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pauling-Nobel_lecture1954

pauling-Nobel_lecture1954 - LINUS PAULING Modern structural...

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L I N U S P A U L I N G Modern structural chemistry Nobel Lecture, December 11, 1954 A century ago the structural theory of organic chemistry was developed. Frankland in 1852 suggested that an atom of an element has a definite capacity for combining with atoms of other elements - a definite valence. Six years later Kekulé and Couper, independently, introduced the idea of valence bonds between atoms, including bonds between two carbon atoms, and suggested that carbon is quadrivalent. In 1861 Butlerov, making use for the first time of the term "chemical structure", stated clearly that the properties of a compound are determined by its molecular structure, and reflect the way in which atoms are bonded to one another in the molecules of the com- pound. The development of the structure theory of organic chemistry then progressed rapidly, and this theory has been of inestimable value in aiding organic chemists to interpret their experimental results and to plan new experiments. A most important early addition to organic structure theory was made by the first Nobel Laureate in Chemistry, Van ‘t Hoff, who in 1874 rec- ognized that the optical activity of carbon compounds can be explained by the postulate that the four-valence bonds of the carbon atom are directed in space toward the corners of a tetrahedron. The structure theory of inorganic chemistry may be said to have been born only fifty years ago, when Werner, Nobel Laureate in Chemistry in 1913, found that the chemical composition and properties of complex in- organic substances could be explained by assuming that metal atoms often coordinate about themselves a number of atoms different from their valence, usually four atoms at the corners either of a tetrahedron or of a square co- planar with the central atom, or six atoms at the comers of an octahedron. His ideas about the geometry of inorganic complexes were completely veri- fied twenty years later, through the application of the technique of X-ray diffraction. After the discovery of the electron many efforts were made to develop an electronic theory of the chemical bond. A great contribution was made in 1916 by Gilbert Newton Lewis, who proposed that the chemical bond,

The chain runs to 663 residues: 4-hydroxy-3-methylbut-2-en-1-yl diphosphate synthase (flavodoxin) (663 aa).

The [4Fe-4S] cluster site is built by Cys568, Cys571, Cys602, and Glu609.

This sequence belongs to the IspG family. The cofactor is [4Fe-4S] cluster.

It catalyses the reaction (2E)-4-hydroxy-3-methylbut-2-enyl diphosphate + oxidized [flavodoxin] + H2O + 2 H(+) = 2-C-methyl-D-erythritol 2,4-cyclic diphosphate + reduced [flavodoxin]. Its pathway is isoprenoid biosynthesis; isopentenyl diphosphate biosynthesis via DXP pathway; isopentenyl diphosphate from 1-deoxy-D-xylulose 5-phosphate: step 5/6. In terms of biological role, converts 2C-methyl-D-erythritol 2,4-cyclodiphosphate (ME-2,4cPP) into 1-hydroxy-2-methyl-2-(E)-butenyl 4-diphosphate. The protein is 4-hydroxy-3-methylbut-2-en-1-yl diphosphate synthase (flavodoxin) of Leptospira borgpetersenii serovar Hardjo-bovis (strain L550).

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430 1 9 5 4 L . P A U L I N G such as the single bond between two carbon atoms or a carbon atom and a hydrogen atom represented by a line in the customary structural formula for ethane, consists of a pair of electrons held jointly by the two atoms that are bonded together. Lewis also suggested that atoms tend to assume the electronic configuration of a noble gas, through the sharing of electrons with other atoms or through electron transfer, and that the eight outermost elec- trons in an atom with a noble-gas electronic structure are arranged tetra- hedrally in pairs about the atom. Applications of the theory and additional contributions were made by many chemists, including Irving Langmuir and Nevil Vincent Sidgwick.
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